Sweating minister infected with virus
Iran's deputy health minister has tested positive for coronavirus, just hours after he appeared pale and sweaty in a TV press conference downplaying the crisis.
Iraj Harirchi was put in quarantine as the regime was accused of hiding the true scale of infection, The Sun reported.
Iranian officials said today 95 people have the COVID-19 pneumonia and 15 have died - more than anywhere outside China.
But yesterday an MP said the real death toll was over 50 in the city of Qom alone.
Ahmad Amiriabadi Farahani, who represents the holy city, accused health bosses of "lying" about the outbreak and suggested the number of infections was many times the official figure.
Mr Harirchi hit back on state television last night, insisting only 61 cases were known and 12 people had died.
The minister, who appeared shaky and unwell, added tests were being carried out on another 900 suspected cases.
He said MPs did not have access to the figures, saying: "No one is qualified to discuss this sort of news at all."
As a government spokesman was speaking beside him, he took sips of water and repeatedly removed his glasses to mop his brow with a handkerchief.
By the morning he was in isolation himself as the country struggled to contain the outbreak.
Mr Harirchi, who was leading the taskforce to limit the virus's spread, posted a video on social media saying he had tested positive.
Today an MP from the capital Tehran, Mahmoud Sadeghi, also said he had tested positive for the virus.
"My corona test is positive...I don't have a lot of hope of continuing life in this world," he tweeted, according to Reuters.
DUBAI, Feb 25 (Reuters) - An Iranian parliamentarian representing Tehran said on Tuesday he had tested positive for the new coronavirus.— Vincent Lee (@Rover829) February 25, 2020
"My corona test is positive ... I don't have a lot of hope of continuing life in this world," Mahmoud Sadeghi wrote on Twitter.
Iranian officials urged people to stay indoors, although there is no mandatory quarantine.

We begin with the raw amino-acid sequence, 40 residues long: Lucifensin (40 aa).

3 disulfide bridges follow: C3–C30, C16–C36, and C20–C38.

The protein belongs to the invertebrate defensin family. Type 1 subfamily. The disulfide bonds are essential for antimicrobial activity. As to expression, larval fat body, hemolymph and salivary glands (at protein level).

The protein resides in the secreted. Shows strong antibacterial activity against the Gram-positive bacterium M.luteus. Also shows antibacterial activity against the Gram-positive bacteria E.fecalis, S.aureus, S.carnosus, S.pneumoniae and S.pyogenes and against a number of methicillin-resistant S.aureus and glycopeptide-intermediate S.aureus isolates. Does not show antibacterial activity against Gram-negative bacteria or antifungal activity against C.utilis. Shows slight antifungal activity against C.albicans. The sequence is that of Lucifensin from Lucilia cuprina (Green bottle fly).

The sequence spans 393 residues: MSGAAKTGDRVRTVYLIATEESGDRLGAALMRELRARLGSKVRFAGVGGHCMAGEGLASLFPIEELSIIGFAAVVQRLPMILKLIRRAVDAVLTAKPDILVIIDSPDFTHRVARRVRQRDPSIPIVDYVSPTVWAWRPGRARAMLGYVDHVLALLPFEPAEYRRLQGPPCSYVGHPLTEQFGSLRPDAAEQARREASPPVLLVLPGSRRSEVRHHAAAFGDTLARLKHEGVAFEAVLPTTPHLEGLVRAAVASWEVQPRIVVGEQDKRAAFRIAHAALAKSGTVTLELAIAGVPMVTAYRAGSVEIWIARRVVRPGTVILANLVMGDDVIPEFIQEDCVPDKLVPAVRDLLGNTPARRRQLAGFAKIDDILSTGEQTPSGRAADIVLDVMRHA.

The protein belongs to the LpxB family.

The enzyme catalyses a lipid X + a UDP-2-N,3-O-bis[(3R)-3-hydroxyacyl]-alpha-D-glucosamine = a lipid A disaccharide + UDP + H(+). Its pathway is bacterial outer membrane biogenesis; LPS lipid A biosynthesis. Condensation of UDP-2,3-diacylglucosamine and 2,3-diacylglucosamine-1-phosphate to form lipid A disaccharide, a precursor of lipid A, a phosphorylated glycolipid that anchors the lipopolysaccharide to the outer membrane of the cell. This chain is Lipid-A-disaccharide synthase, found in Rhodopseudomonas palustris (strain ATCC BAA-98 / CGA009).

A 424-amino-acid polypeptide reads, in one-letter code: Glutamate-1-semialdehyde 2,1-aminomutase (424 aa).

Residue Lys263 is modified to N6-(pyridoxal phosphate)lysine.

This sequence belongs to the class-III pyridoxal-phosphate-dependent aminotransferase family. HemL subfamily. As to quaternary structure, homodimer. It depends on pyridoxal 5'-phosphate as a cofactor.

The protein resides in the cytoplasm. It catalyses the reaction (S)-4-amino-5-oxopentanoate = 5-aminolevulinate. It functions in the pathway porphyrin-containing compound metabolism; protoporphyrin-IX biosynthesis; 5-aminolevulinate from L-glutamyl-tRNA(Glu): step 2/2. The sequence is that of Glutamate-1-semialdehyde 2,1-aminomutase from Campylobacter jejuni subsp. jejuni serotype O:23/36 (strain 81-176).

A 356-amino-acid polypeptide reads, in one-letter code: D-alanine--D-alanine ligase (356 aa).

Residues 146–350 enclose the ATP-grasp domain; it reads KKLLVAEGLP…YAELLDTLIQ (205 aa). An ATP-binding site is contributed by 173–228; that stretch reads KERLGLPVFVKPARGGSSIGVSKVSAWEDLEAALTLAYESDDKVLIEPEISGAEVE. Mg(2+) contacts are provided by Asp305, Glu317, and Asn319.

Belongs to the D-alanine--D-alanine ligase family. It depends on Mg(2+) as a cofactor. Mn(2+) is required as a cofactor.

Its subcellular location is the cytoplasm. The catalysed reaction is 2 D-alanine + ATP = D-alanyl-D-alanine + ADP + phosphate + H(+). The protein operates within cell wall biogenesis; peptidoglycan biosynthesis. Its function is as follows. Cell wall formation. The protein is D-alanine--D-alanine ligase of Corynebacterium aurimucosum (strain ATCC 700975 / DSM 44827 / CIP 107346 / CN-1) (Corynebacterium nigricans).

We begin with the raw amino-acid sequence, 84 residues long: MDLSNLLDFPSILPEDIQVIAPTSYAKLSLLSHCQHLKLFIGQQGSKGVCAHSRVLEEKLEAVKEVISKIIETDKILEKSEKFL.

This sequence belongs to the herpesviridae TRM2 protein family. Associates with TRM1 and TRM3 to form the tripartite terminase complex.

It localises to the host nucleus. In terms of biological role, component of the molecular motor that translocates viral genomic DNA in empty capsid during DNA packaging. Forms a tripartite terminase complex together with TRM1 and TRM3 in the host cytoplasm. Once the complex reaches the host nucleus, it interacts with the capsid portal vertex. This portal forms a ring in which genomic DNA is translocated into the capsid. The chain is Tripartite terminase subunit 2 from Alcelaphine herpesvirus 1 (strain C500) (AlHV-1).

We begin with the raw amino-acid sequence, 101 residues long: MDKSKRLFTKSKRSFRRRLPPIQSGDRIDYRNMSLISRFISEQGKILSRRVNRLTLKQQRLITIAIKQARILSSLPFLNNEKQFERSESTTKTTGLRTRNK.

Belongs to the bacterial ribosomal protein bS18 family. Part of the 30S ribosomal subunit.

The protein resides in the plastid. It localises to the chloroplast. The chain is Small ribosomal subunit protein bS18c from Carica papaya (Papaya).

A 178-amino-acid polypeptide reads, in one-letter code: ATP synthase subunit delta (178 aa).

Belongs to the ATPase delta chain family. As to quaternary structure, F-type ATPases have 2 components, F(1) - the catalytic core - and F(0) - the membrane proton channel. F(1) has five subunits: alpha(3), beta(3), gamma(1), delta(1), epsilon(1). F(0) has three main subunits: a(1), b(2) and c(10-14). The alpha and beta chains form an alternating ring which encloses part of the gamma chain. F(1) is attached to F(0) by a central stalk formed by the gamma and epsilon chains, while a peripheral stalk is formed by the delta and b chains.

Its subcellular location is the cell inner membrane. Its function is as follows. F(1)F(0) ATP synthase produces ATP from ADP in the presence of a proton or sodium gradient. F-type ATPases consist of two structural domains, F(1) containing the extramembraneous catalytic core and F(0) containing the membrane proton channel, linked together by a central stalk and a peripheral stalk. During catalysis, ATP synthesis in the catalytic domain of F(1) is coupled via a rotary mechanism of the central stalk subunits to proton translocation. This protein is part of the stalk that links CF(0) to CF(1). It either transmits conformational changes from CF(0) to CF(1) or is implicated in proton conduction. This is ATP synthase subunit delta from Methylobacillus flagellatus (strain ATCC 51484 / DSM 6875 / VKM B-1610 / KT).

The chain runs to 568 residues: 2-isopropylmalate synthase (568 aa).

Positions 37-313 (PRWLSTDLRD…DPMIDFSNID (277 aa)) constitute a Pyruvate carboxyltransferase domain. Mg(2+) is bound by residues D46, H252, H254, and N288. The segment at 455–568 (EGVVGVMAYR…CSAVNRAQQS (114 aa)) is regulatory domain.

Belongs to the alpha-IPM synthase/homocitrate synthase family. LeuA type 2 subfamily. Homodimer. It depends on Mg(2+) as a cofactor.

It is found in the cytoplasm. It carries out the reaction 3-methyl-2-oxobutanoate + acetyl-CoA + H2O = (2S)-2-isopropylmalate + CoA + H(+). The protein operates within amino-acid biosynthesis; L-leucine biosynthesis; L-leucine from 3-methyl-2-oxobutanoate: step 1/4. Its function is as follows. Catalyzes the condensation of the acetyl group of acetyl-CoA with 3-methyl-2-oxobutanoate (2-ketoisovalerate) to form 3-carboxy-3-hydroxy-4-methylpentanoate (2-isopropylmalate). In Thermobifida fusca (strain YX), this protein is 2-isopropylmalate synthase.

A health ministry spokesman told state TV: "It will be safer for people to stay at home.
"There were 34 new confirmed cases in the past 24 hours, including 16 people in Qom city."
Yesterday the virus was confirmed in travellers from Iran to Lebanon, Bahrain, Oman, the UAE, Kuwait and Canada.
The patients in Kuwait had come from Mashhad, the second most populous city in Iran, where no cases are officially reported.
Further cases emerged in Afghanistan and Iraq, which have borders with Iran.
Pakistan and Turkey closed their frontiers fearing the virus could spread there too, and airlines suspended flights.
Today more than 100 people were quarantined in the Turkish capital Ankara after landing on a flight from Tehran.
Today US secretary of state Mike Pompeo called on Iran and China to "tell the truth" after Beijing was also criticised for censoring doctors and the media.
Mr Pompeo said: "The United States is deeply concerned by information indicating the Iranian regime may have suppressed vital details about the outbreak in that country.
"All nations, including Iran, should tell the truth about the coronavirus and co-operate with international aid organisations."
Iran's outbreak is believed to have started in Qom, which is a site of religious study for Shiites from across the Middle East.
It is thought a businessman who died after a trip to China could have brought it into the country, or else it was a Chinese worker building a solar energy plant nearby.
The virus has since spread to four other cities including Tehran.
Mr Farahani, one of the MPs for Qom, was quoted saying more than 250 patients were in quarantine.
He said conditions were bleak in the city's hospitals, with nurses poorly equipped, and said the 50 deaths date back to February 13 - six days before the first official case.
The MP's comments remained visible on the semi-official news agency ISNA despite his criticisms of the regime.
So far more than 80,000 people have caught the virus worldwide, with 2700 deaths.
There are concerns that clusters of the new coronavirus in Iran, as well as across parts of Italy and South Korea, could signal a serious new stage in its global spread.
WHO chief Tedros Adhanom Ghebreyesus said: "We are worried about the situation in the Islamic Republic of Iran and in Italy."
This story originally appeared on The Sun and has been republished here with permission